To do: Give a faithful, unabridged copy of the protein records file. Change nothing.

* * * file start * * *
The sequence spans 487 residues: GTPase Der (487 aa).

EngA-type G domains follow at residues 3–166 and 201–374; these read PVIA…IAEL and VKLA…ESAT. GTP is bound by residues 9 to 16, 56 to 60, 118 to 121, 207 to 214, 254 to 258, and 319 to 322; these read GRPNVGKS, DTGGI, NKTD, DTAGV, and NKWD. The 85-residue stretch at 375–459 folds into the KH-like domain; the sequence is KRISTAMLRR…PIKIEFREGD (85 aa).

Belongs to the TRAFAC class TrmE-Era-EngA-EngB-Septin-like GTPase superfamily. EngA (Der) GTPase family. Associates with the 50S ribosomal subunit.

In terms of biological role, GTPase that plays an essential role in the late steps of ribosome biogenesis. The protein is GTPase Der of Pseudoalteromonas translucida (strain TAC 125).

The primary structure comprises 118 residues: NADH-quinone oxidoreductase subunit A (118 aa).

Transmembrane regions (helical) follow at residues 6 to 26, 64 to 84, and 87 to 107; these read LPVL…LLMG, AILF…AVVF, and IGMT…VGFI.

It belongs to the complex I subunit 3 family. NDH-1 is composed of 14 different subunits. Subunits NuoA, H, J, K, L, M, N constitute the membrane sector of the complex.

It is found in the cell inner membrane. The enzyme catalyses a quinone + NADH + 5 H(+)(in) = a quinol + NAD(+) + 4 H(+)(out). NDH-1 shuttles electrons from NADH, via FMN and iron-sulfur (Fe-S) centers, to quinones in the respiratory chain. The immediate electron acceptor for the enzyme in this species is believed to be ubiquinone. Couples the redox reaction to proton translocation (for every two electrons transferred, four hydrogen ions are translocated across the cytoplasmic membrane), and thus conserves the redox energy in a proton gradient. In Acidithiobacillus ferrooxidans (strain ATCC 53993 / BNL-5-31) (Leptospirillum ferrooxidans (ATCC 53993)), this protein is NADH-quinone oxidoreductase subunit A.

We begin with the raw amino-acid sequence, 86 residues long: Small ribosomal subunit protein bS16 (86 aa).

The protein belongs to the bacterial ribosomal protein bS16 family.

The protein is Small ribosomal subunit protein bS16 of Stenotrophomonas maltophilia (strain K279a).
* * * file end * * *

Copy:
The sequence spans 487 residues: GTPase Der (487 aa).

EngA-type G domains follow at residues 3–166 and 201–374; these read PVIA…IAEL and VKLA…ESAT. GTP is bound by residues 9 to 16, 56 to 60, 118 to 121, 207 to 214, 254 to 258, and 319 to 322; these read GRPNVGKS, DTGGI, NKTD, DTAGV, and NKWD. The 85-residue stretch at 375–459 folds into the KH-like domain; the sequence is KRISTAMLRR…PIKIEFREGD (85 aa).

Belongs to the TRAFAC class TrmE-Era-EngA-EngB-Septin-like GTPase superfamily. EngA (Der) GTPase family. Associates with the 50S ribosomal subunit.

In terms of biological role, GTPase that plays an essential role in the late steps of ribosome biogenesis. The protein is GTPase Der of Pseudoalteromonas translucida (strain TAC 125).

The primary structure comprises 118 residues: NADH-quinone oxidoreductase subunit A (118 aa).

Transmembrane regions (helical) follow at residues 6 to 26, 64 to 84, and 87 to 107; these read LPVL…LLMG, AILF…AVVF, and IGMT…VGFI.

It belongs to the complex I subunit 3 family. NDH-1 is composed of 14 different subunits. Subunits NuoA, H, J, K, L, M, N constitute the membrane sector of the complex.

It is found in the cell inner membrane. The enzyme catalyses a quinone + NADH + 5 H(+)(in) = a quinol + NAD(+) + 4 H(+)(out). NDH-1 shuttles electrons from NADH, via FMN and iron-sulfur (Fe-S) centers, to quinones in the respiratory chain. The immediate electron acceptor for the enzyme in this species is believed to be ubiquinone. Couples the redox reaction to proton translocation (for every two electrons transferred, four hydrogen ions are translocated across the cytoplasmic membrane), and thus conserves the redox energy in a proton gradient. In Acidithiobacillus ferrooxidans (strain ATCC 53993 / BNL-5-31) (Leptospirillum ferrooxidans (ATCC 53993)), this protein is NADH-quinone oxidoreductase subunit A.

We begin with the raw amino-acid sequence, 86 residues long: Small ribosomal subunit protein bS16 (86 aa).

The protein belongs to the bacterial ribosomal protein bS16 family.

The protein is Small ribosomal subunit protein bS16 of Stenotrophomonas maltophilia (strain K279a).